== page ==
"The question many people in Jakarta will be asking is why are we allowing the US to run an investigation in our own country."

In Australia, where parliament was recalled to discuss the tragedy, some political observers claimed Australians themselves had been the direct target of the attack, saying that the Indonesian military may have orchestrated the bombing to take some revenge against them for leading the United Nations peace-keeping operation in East Timor in 1999.

Many Indonesians, including the military and some hardline Muslim groups, continue to blame Australia for East Timor’s independence, saying it manipulated the UN referendum held in 1999.

Despite accusations aimed at the military in Jakarta, Matori Abdul Djalil, Indonesia’s defence minister, yesterday directly blamed al-Qaeda and its extremist allies for the attack. He said: "We are sure al-Qaeda is here. The Bali bomb blast is related to al-Qaeda with the co-operation of local terrorists."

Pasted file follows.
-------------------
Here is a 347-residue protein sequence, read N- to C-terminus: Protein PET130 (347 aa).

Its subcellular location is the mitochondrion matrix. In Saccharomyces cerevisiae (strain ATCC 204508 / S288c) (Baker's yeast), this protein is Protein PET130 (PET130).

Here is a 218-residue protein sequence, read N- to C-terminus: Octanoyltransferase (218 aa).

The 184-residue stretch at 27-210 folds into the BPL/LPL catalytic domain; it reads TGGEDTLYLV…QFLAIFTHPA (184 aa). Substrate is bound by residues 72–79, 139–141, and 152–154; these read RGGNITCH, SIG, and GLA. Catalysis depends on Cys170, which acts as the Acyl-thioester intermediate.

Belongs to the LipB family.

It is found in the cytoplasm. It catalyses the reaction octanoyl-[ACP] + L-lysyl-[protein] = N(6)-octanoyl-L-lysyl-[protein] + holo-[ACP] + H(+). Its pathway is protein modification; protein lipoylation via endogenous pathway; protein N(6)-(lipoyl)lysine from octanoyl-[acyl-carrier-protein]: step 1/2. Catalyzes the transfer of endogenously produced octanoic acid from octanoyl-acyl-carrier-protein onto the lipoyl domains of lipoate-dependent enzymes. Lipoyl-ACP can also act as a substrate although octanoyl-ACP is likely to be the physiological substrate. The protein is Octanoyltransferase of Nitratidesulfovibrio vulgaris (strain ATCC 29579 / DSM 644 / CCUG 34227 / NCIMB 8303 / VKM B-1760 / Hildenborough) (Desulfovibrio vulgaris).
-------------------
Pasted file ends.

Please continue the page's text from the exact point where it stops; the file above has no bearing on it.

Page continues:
But according to Bali police chief, Brigadier General Budi Setiawan, his force was no closer to solving the mystery behind the attack.

He said: "We have not caught anyone yet, but we are doing everything we can and when we get a lead on this, we will announce it to the world."



Intelligence sources in Indonesia have pointed the finger of blame for the bombing at Jemaah Islamiah, an Islamic fundamentalist group with strong links to al-Qaeda. Militant Muslims are known to be active in Indonesia. Abubaker Baasyir, widely believed to be the leader of Jemaah Islamiah, has praised Osama bin Laden as a "great Islamic warrior".